Debbie’s Story

On March 10, 2010, Debbie Harrell was a 52-year-old mother of three. She had two grandchildren, her mother was still living, and she had ten brothers and sisters. Debbie worked as an over-the-road truck driver for CR England. She attended the Faith Assembly of God Church in Hertford, North Carolina where her brother Phillip was the pastor. Her children, grandchildren, and siblings all attended the same church.

Debbie was very close to her children and grandchildren, and although she provided a small amount of financial support for them, the primary support that she provided was emotional. Her daughter Sherry Stevenson, described it this way:

“She was our biggest fan. Her family was just her life, not just like a mother loves her children, like a grandmother loves her grandchildren, like we were her life, like the joy that she took out of my niece and nephew. She hated going on the road. She hated going back to work because she missed them so much. She would cry when she left. They cried when she left….[h]ow do you say in words what it’s like to lose somebody? You feel like your heart is being ripped out. To try to reconcile “never” in our mind, to say that I’ll never see her again, to say that we’re going to graduate college and she’s never going to be there, never going to be there for weddings, never going to be there for Kaiya and DJ’s first day of school, as much as she loved them…”

On March 10, 2010 near the eastbound lanes of Interstate 40 near Russellville, Debbie Harrell burned to death in the cab of her tractor-trailer when an employee of Johnson Food Equipment fell asleep at the wheel at 6:30 a.m., crashed into the rear of another vehicle and blocked the road. Debbie swerved in an effort to avoid the disabled truck and crashed through the guard rail. Her truck overturned and caught on fire. Her body was burned beyond recognition.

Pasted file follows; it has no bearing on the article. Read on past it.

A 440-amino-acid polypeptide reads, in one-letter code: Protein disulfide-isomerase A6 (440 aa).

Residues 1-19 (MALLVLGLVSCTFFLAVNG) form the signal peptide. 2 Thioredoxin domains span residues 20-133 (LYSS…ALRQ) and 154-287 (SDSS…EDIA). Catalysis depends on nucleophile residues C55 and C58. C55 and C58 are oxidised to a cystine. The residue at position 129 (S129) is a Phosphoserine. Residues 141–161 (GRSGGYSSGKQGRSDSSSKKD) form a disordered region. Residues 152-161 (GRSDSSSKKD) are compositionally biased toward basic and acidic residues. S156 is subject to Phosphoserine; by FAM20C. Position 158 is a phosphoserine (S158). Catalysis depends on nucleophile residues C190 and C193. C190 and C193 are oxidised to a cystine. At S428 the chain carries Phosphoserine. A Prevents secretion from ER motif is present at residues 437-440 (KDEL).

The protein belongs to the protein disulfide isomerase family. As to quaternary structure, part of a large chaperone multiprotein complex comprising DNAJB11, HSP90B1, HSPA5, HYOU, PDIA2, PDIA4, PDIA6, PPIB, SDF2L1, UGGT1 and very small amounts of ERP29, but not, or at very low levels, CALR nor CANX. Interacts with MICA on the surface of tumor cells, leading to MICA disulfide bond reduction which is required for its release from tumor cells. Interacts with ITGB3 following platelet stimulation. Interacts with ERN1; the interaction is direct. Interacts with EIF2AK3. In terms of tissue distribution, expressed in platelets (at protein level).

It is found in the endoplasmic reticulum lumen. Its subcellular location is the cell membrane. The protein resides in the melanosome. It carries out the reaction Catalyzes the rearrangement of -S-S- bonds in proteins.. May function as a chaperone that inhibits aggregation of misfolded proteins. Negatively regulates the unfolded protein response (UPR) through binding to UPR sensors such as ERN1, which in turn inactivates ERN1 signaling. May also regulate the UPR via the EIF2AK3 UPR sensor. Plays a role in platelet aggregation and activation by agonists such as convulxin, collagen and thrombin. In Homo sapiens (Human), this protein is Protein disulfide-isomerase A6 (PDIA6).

There aren’t words to adequately describe Mrs. Harrell’s pain and suffering, but expert testimony from a forensic pathologist included the following:

  • The evidence establishes that she was screaming for help, screaming from the pain, panicking to get out of the subject tractor, and fully aware that she may be getting ready to die.
  • The evidence establishes that she took into her airway superheated air, soot and carbonaceous debris. The excruciating pain she would have experienced and the suffering she would have endured as her airway was essentially burnt is so great it cannot be quantified.
  • Her carbon monoxide levels indicate that she had time to go through the various levels of consciousness including clouding of her consciousness due to the laden air she was breathing in and the burning her body experienced, confusional state, delirium and stupor before she was overcome by the fire and finally died.

Obviously Mrs. Harrell had no medical bills. The financial support that she provided for her children and grandchildren was minimal. The value of this case consisted almost entirely of non-economic damages for pain and suffering, loss of life and the mental anguish of her children, mother and siblings. If Issue 1 had been in effect at the time, this case would have been worth no more than $500,000 which would have resulted in a gross miscarriage of justice.